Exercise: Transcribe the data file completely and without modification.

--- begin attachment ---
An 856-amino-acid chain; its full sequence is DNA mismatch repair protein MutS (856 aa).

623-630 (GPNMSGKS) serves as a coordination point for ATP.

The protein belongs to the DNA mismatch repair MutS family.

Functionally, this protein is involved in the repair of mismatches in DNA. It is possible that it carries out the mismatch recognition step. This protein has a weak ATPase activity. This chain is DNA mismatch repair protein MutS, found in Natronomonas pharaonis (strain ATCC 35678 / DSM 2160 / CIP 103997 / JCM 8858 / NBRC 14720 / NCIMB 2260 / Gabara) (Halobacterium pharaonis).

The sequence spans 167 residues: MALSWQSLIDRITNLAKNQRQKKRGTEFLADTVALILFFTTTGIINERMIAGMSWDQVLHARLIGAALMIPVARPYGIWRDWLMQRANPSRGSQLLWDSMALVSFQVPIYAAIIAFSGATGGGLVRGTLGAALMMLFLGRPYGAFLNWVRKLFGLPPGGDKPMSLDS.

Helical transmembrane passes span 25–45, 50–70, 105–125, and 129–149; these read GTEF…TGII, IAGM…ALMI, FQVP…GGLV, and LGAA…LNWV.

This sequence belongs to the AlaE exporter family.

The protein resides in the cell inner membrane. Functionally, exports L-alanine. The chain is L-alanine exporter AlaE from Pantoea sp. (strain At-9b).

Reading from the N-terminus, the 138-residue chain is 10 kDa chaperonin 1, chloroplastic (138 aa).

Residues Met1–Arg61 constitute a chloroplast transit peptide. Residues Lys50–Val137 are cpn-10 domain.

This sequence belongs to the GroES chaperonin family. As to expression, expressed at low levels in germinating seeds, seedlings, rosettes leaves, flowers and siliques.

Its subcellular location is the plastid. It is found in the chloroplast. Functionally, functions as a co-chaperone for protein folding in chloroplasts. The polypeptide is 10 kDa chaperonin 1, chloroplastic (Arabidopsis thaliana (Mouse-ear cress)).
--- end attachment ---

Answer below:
An 856-amino-acid chain; its full sequence is DNA mismatch repair protein MutS (856 aa).

623-630 (GPNMSGKS) serves as a coordination point for ATP.

The protein belongs to the DNA mismatch repair MutS family.

Functionally, this protein is involved in the repair of mismatches in DNA. It is possible that it carries out the mismatch recognition step. This protein has a weak ATPase activity. This chain is DNA mismatch repair protein MutS, found in Natronomonas pharaonis (strain ATCC 35678 / DSM 2160 / CIP 103997 / JCM 8858 / NBRC 14720 / NCIMB 2260 / Gabara) (Halobacterium pharaonis).

The sequence spans 167 residues: MALSWQSLIDRITNLAKNQRQKKRGTEFLADTVALILFFTTTGIINERMIAGMSWDQVLHARLIGAALMIPVARPYGIWRDWLMQRANPSRGSQLLWDSMALVSFQVPIYAAIIAFSGATGGGLVRGTLGAALMMLFLGRPYGAFLNWVRKLFGLPPGGDKPMSLDS.

Helical transmembrane passes span 25–45, 50–70, 105–125, and 129–149; these read GTEF…TGII, IAGM…ALMI, FQVP…GGLV, and LGAA…LNWV.

This sequence belongs to the AlaE exporter family.

The protein resides in the cell inner membrane. Functionally, exports L-alanine. The chain is L-alanine exporter AlaE from Pantoea sp. (strain At-9b).

Reading from the N-terminus, the 138-residue chain is 10 kDa chaperonin 1, chloroplastic (138 aa).

Residues Met1–Arg61 constitute a chloroplast transit peptide. Residues Lys50–Val137 are cpn-10 domain.

This sequence belongs to the GroES chaperonin family. As to expression, expressed at low levels in germinating seeds, seedlings, rosettes leaves, flowers and siliques.

Its subcellular location is the plastid. It is found in the chloroplast. Functionally, functions as a co-chaperone for protein folding in chloroplasts. The polypeptide is 10 kDa chaperonin 1, chloroplastic (Arabidopsis thaliana (Mouse-ear cress)).